With headlines reporting the Opening Ceremony’s lackluster ratings, perhaps the 2016 Summer Olympic Games could benefit from more “buzz.”
Unfortunately, due to the International Olympic Committee’s Orwellian list of terms that only official Olympic sponsors can use, the United States Olympic Committee might be reducing the very social media conversations that would drive ratings.
Based on the social media restrictions, if non-sponsors use terms like “Road to Rio,” “Team USA” and “Go for the gold” in tweets or other social media conversations, the USOC will send them a cease-and-desist letter. If brands ignore the letter, then the organization says it will take legal action.
This rule not only violates the spirit of the Olympics, it’s self-defeating. By restricting terminology, the USOC will reduce the volume of conversation about the Games, something it could really use. Meanwhile, many brands will likely skirt the letter of the law by avoiding the list of terms but getting their messages across anyway, making the USOC look out of touch and overly restrictive. The organization can reverse this by trimming its list.
Protecting intellectual property in the social media age
The USOC’s impulse to protect trademarked terms is correct in some respects. It wouldn’t be right if Geico, for instance, could use Prudential’s “Get a piece of the rock” tagline. Likewise, if a brand like Coca-Cola spends millions of dollars for an Olympics sponsorship, the brand should have rights that non-sponsors don’t.
It’s also understandable for the USOC to maintain that certain words—like “Olympics”—are protected, although it’s hard to think of others that are fair game. After all, the National Football League forbids non-advertisers from using the term “Super Bowl” to describe the huge event that wraps up the season in early February. Everyone else refers to it as the “Big Game” or uses a similar euphemism. Most consumers probably don’t even notice or care.
However, restricting discussion by taking dozens of words out of circulation is taking things too far. The NFL itself displayed a similar overreach when it began going after churches that had organized Super Bowl parties because they used that term to advertise the event. That incident illustrates the perils of prizing IP over free expression in the social media age.
Marketers gonna market
The reality is, despite the USOC’s Draconian restrictions, brands are still going to talk about the Olympics on social media. That’s because it’s that rare event that’s both huge and non-polarizing. (Most brands aren’t weighing in on the presidential election, for instance.) Brands love to riff on uplifting events that consumers are interested in. The Olympics top the list of such events.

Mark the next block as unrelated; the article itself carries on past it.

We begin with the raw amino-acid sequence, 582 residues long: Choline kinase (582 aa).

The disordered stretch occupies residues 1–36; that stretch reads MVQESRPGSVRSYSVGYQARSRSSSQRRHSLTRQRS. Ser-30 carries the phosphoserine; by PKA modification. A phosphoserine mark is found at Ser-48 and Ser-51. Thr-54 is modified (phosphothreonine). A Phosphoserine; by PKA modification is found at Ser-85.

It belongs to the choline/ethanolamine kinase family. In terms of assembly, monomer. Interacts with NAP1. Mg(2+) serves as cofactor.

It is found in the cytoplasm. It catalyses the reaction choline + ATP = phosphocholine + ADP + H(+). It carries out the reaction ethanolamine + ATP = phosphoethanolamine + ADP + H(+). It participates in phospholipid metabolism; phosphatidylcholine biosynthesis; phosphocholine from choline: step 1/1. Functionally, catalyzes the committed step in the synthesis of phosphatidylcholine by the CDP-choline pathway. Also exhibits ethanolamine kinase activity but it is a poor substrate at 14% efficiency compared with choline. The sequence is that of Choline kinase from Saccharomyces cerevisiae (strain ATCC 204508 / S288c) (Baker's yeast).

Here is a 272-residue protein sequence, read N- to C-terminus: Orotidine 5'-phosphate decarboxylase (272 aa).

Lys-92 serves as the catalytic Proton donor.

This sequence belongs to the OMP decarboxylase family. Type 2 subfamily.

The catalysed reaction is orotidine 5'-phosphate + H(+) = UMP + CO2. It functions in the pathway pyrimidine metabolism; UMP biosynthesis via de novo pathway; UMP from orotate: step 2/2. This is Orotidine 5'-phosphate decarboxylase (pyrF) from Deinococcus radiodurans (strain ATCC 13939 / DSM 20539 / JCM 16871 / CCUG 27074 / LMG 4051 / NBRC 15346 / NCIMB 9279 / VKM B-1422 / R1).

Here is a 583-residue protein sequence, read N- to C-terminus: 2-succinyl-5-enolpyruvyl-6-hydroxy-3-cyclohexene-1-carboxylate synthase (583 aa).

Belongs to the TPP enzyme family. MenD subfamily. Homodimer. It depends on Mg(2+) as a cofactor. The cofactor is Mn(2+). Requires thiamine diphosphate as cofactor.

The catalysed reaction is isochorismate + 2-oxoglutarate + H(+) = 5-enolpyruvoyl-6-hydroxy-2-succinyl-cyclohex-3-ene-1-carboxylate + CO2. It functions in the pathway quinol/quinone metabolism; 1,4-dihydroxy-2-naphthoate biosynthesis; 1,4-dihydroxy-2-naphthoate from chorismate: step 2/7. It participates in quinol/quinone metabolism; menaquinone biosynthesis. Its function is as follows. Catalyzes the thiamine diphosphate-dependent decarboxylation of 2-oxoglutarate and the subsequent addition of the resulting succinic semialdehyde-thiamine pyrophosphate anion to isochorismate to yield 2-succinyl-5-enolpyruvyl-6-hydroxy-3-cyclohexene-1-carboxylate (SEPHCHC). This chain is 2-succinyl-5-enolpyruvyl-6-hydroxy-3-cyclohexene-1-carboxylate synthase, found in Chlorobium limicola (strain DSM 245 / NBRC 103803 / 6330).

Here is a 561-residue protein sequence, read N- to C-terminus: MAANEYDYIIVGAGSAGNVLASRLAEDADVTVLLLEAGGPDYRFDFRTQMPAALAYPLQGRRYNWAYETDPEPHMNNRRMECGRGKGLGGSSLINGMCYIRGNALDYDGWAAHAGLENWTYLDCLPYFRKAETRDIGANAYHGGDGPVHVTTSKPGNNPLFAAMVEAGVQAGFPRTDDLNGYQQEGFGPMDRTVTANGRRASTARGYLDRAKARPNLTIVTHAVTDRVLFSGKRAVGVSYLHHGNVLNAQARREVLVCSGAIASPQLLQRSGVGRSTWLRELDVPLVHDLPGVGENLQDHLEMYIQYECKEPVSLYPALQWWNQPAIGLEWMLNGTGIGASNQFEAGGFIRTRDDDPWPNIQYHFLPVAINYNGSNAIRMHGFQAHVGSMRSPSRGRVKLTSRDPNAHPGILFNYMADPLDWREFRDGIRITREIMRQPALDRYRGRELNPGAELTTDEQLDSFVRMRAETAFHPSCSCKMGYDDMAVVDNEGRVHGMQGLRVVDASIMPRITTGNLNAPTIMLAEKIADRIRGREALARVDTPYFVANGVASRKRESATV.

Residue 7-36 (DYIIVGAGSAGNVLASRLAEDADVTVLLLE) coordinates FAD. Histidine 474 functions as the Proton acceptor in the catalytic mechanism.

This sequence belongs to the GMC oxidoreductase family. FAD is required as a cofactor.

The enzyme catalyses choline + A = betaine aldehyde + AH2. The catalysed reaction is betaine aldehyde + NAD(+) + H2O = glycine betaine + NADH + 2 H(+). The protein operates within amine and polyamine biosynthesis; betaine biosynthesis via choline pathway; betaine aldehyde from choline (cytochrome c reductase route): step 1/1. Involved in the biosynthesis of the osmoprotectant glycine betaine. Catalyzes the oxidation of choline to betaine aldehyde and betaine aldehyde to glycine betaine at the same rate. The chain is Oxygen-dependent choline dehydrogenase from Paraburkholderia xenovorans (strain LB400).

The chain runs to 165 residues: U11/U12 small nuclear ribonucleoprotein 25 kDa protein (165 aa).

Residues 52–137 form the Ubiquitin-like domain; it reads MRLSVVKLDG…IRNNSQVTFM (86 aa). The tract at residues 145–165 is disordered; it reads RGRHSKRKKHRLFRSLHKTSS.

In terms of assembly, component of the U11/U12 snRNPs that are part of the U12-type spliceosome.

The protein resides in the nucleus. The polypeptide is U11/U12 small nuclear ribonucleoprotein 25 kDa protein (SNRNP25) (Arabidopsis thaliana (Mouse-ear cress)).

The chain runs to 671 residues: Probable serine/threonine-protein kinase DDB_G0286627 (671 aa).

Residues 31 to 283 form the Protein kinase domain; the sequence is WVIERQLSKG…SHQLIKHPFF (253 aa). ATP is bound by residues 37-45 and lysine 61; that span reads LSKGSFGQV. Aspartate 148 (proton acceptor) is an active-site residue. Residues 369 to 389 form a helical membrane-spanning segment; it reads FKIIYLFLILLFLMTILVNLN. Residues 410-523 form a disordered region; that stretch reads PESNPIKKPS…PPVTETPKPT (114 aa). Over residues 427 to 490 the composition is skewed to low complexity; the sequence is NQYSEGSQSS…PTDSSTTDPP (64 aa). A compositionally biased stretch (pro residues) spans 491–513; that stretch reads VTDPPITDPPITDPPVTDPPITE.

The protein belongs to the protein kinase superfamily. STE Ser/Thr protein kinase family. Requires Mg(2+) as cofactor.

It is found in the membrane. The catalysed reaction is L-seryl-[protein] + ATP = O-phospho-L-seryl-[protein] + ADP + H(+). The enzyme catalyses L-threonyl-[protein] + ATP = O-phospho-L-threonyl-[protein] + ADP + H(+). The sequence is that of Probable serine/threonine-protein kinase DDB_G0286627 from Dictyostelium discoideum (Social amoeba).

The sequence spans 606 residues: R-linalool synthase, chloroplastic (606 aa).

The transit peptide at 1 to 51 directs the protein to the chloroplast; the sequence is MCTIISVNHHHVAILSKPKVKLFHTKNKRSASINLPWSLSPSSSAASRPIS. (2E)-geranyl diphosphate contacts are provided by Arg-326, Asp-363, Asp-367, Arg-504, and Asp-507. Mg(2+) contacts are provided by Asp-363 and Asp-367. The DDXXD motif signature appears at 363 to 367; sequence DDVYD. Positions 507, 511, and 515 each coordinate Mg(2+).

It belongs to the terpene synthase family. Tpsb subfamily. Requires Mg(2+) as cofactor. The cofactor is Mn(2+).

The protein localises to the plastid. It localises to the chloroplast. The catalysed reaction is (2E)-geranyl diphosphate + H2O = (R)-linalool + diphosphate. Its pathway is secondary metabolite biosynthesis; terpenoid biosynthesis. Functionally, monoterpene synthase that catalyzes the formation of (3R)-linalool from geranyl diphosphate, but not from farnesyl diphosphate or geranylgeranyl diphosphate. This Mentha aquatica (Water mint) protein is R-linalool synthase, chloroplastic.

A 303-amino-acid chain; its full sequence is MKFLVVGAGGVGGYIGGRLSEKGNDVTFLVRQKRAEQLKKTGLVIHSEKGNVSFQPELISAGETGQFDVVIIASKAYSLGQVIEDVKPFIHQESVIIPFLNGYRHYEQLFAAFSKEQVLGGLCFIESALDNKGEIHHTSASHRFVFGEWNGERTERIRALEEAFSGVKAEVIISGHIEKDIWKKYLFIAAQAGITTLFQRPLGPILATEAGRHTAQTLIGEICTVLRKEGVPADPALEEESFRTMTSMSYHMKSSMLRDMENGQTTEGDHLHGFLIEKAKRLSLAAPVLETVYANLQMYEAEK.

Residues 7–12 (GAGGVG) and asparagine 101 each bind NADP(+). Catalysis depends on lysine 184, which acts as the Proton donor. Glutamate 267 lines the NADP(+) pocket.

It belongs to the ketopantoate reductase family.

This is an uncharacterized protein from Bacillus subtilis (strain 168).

That’s why brands are plunging ahead anyway. Ford), for one, got around the rules with an Olympics-themed Snapchat campaign with the theme, “We are all fans.”
Adidas’ Speed Takes campaign of YouTube videos has been so successful that more than one-third of participants in a Tolunda global survey misidentified the brand as an official sponsor of the 2016 Games.
So far, the USOC hasn’t managed to trademark the term “fans” or “speed.” Still others might exploit a social media loophole: At the moment, it’s impossible for the USOC to police Snapchat.
In future years, that may be even more of a headache, because messaging services–another hard-to-police venue–are growing in popularity. According to eMarketer, by the time the 2018 Winter Olympic Games roll around in Pyeongchang, South Korea, some 2 billion people will be on messaging services like Facebook Messenger, WhatsApp and China’s WeChat.
Against such opposition, the USOC will continue to create bad will by snooping various social media channels to find instances of IP abuse. The organization would save a lot of time and energy by drastically shortening its list, embracing the fact that it will never be able to control the conversation on social media and sitting back and enjoying the spectacle of the games, just like the rest of us.